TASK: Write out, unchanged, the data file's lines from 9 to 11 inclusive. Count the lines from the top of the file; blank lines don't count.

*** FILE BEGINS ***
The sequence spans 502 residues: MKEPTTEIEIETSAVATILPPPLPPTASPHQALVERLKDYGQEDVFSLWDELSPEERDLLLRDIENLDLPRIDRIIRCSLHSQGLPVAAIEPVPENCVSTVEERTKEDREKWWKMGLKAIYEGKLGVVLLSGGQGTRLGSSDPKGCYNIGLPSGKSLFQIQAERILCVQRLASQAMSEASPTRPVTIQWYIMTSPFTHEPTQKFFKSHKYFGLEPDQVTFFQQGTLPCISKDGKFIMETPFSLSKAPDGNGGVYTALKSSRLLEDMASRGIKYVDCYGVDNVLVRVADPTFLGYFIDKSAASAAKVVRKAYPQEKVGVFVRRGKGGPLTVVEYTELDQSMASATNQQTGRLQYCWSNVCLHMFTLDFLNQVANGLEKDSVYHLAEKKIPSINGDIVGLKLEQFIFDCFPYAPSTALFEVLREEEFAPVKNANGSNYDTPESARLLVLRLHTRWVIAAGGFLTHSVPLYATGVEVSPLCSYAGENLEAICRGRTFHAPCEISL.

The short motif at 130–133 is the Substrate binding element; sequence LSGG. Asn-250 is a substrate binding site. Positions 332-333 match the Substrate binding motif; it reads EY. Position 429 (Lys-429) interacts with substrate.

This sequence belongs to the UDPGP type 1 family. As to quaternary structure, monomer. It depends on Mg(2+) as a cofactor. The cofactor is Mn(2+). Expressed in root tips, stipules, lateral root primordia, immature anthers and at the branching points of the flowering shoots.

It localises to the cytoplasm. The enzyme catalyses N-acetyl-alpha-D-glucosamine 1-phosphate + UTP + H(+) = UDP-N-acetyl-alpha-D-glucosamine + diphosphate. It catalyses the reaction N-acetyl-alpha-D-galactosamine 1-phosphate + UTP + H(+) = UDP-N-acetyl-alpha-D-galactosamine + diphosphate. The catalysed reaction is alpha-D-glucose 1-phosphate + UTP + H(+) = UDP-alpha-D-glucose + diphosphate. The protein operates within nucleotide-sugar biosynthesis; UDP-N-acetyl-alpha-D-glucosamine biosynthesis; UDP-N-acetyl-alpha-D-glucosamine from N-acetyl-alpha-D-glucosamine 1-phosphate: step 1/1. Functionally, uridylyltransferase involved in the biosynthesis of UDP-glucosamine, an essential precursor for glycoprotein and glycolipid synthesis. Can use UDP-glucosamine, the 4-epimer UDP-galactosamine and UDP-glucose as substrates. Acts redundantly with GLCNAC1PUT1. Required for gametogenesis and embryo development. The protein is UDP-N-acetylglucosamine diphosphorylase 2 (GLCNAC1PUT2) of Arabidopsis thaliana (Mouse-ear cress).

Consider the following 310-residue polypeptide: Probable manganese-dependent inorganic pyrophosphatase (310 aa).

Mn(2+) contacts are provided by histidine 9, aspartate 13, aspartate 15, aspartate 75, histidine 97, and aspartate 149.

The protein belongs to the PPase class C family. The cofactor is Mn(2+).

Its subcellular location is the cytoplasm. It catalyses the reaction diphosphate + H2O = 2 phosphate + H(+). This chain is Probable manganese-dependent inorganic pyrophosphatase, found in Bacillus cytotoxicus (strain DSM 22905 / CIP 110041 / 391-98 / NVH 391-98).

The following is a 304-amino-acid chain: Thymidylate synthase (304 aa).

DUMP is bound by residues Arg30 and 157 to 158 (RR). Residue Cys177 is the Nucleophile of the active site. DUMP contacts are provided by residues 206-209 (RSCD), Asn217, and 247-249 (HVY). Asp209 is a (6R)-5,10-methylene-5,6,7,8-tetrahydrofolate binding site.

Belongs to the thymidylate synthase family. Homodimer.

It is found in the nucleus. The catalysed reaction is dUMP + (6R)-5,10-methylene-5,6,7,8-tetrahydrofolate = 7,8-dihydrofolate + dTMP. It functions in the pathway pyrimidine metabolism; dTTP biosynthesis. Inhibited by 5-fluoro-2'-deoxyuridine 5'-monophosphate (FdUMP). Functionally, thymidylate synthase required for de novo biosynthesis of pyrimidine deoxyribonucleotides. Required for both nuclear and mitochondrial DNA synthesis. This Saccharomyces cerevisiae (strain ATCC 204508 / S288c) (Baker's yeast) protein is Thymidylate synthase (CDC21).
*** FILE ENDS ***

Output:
The following is a 304-amino-acid chain: Thymidylate synthase (304 aa).

DUMP is bound by residues Arg30 and 157 to 158 (RR). Residue Cys177 is the Nucleophile of the active site. DUMP contacts are provided by residues 206-209 (RSCD), Asn217, and 247-249 (HVY). Asp209 is a (6R)-5,10-methylene-5,6,7,8-tetrahydrofolate binding site.

Belongs to the thymidylate synthase family. Homodimer.